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Sunday December 5th

Investment bank recruits interns

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By Joe Correa

Members from multinational bank JP Morgan Chase & Co. came to visit the College on Wednesday, Sept. 12 to discuss their 10-week summer Global Finance & Business Management internship program.

JP Morgan employees discuss their professional growth. (Miguel Gonzalez / News Editor)

College alumni and current JP Morgan employees Michael Scotto, Casey Conroy and Emma Heide shared what it is like to intern and eventually work for a sought-after firm like JP Morgan. Scotto now works in mortgage banking, Conroy is a financial analyst and Heide is a business management analyst.

From financial analysis and project management to business management and controller experience, JP Morgan interns are exposed to nearly every facet of the financial industry.

“There’s a bunch of different lines of businesses that are encompassing this program… you get a lot of different exposure in a short amount of time,” Scotto said.

According to Heide, it is beneficial to gain experience in more than just the line of work that people are accustomed to. The 10-week summer internship program gives an extensive experience of what it is like to work for an investment bank.

“Going through the summer, your training isn't just about whatever role you’re placed in for your internship,” Heide said. “It’s really about everything throughout the firm, because the point of the internship is to get a full view on this business.”

As a graduate of the College who went through the program, Conroy explained what the application process was like before landing a role at JP Morgan.

"It was pretty easy for me to apply through the career center site,” he said. “A few weeks later I got an email saying I got an interview, and then within four days I got an offer.”

That straightforward process can be accredited to the College being one of the core schools that JP Morgan deems as reputable source for student interns.

“The biggest thing we like to reiterate is that we know the quality of students that go to this school,” Scotto said. “We worked very hard to get TCNJ identified as a core school into the GFBM program because of that.”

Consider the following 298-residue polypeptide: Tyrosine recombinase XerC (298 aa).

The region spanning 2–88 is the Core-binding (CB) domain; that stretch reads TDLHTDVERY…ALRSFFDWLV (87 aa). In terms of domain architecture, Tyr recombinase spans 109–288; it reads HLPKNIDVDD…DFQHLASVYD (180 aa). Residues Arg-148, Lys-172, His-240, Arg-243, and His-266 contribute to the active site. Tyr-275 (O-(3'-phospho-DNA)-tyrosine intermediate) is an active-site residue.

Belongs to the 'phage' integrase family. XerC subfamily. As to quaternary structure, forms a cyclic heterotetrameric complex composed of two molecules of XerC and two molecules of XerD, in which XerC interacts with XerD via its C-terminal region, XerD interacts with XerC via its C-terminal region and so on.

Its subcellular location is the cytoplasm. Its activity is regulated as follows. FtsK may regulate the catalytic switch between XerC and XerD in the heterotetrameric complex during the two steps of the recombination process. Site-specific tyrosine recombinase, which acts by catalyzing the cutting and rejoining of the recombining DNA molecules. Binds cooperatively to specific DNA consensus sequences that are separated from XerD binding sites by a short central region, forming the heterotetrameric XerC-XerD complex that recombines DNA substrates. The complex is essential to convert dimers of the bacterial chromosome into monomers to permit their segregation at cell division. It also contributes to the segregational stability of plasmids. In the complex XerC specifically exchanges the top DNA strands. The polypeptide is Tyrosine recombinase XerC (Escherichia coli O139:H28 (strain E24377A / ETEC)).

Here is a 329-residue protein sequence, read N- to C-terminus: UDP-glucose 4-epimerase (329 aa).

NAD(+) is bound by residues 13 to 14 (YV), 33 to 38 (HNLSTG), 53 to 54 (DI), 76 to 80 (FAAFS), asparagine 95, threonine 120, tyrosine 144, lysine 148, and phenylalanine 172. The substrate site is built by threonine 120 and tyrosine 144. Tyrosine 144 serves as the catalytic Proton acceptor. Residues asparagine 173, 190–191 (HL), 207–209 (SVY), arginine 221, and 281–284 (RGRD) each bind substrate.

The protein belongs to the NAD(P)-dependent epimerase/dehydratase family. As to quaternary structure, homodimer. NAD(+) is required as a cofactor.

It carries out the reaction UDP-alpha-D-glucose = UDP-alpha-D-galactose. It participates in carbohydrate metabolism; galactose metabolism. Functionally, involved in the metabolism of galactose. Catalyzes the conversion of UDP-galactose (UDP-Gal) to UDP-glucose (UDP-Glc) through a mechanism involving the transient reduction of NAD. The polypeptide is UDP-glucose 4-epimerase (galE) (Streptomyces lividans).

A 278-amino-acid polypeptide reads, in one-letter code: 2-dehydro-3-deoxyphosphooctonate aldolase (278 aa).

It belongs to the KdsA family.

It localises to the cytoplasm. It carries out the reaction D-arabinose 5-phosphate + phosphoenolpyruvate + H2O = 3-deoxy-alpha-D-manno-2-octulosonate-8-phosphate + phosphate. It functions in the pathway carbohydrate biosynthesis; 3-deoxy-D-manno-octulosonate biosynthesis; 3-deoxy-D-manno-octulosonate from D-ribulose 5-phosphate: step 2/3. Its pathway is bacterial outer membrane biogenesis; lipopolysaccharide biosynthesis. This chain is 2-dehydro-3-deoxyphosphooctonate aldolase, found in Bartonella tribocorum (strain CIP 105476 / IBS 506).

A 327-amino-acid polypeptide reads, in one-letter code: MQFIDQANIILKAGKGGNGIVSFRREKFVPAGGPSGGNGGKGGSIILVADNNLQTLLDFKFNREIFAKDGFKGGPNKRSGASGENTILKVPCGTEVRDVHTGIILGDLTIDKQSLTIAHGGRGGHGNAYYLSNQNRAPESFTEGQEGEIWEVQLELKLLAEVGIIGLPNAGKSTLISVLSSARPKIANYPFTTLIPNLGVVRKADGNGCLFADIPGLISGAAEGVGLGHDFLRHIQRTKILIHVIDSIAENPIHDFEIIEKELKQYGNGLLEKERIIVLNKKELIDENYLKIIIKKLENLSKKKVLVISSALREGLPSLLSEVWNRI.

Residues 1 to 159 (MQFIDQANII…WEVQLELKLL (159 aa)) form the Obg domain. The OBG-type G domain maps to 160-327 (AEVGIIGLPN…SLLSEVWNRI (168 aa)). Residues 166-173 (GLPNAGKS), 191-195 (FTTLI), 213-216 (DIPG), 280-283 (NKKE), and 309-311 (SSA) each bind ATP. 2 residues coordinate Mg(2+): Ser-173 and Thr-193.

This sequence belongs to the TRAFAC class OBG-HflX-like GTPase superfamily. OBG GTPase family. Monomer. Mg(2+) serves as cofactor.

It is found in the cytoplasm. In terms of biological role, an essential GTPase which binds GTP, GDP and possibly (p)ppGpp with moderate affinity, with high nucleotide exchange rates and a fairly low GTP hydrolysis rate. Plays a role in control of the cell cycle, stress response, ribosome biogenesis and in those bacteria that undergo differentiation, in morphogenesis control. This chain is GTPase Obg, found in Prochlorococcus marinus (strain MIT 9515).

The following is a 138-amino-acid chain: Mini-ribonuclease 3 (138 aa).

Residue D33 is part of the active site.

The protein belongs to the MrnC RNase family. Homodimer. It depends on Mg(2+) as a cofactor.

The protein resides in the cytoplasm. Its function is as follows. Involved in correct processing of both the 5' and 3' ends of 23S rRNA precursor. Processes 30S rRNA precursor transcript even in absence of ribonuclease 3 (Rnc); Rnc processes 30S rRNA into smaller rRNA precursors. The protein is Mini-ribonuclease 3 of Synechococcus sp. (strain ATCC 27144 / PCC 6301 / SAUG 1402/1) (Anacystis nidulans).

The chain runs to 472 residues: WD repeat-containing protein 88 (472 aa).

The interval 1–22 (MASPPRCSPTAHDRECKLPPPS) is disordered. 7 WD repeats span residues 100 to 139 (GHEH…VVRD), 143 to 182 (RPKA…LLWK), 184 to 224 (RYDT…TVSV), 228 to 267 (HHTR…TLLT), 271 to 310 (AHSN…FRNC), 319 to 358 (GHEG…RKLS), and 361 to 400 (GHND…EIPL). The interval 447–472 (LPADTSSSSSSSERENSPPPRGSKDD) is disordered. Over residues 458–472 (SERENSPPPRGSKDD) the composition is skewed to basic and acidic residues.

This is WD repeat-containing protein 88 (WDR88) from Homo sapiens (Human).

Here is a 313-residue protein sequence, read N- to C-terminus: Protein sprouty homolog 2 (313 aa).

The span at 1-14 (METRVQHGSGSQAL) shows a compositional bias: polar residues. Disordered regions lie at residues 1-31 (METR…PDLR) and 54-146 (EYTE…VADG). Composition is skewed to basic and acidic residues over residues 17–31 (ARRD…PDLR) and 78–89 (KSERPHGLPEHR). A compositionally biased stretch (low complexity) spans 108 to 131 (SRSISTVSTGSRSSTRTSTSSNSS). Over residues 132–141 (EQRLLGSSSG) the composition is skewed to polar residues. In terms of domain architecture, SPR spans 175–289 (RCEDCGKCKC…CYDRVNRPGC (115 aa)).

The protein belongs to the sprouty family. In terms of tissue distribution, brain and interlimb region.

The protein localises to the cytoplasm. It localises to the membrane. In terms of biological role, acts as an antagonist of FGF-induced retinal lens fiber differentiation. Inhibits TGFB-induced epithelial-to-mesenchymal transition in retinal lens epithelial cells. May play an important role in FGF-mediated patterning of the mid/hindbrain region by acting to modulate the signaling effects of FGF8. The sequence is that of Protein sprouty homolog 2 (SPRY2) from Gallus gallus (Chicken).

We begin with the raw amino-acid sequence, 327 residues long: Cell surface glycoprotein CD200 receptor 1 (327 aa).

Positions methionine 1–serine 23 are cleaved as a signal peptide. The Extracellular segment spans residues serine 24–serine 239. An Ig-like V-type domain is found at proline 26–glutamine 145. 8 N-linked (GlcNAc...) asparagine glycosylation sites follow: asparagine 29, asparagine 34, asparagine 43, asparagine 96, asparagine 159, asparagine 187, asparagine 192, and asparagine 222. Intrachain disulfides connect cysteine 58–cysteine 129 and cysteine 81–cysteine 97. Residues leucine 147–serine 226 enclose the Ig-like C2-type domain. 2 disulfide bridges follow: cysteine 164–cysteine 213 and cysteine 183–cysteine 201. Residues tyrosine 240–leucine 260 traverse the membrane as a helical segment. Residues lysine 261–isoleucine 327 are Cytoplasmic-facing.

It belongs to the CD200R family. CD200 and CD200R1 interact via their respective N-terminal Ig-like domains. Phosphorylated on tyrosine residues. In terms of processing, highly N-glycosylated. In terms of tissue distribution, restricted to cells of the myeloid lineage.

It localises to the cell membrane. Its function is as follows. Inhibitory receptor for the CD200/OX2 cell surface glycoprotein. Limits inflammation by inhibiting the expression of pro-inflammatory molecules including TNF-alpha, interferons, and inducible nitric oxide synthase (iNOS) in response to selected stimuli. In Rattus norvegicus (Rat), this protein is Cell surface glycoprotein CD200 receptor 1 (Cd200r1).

JP Morgan has more than 270 thousand employees and locations in over 60 countries, yet it also recognizes the importance of keeping in contact with a relatively small school like the College.

“You have a voice here,” Scotto said. “You have recent graduates — people who know what you’re going through and understand the quality of students that are here.”

Recruiters at JP Morgan understand the difficulty of gaining notoriety as a relatively small school, which is another reason why they are eager to take students from the College.

“TCNJ is a smaller school and it doesn’t quite have the presence that maybe some of the other larger schools would have, but we’ve worked hard to ensure that students here are a part of the program,” Scotto said.

Hena Parmar, a junior international business major and former intern, expressed the value of her summer at JP Morgan.

“Because I’m not a finance major or an accounting major, there was a lot I didn’t know technical-wise, but I never felt that I was at a disadvantage because there was always someone on my team who’s willing to teach you,” she said.

Michael Martis, a junior finance major, noted that the presentation made him eager to learn more about the internship.

“I definitely want to apply,” he said. “I really liked (the alumni) talking about their experiences. I’m pretty excited to talk to them.”

Applications for the 10-week summer Global Finance & Business Management program will become available on Oct. 14.



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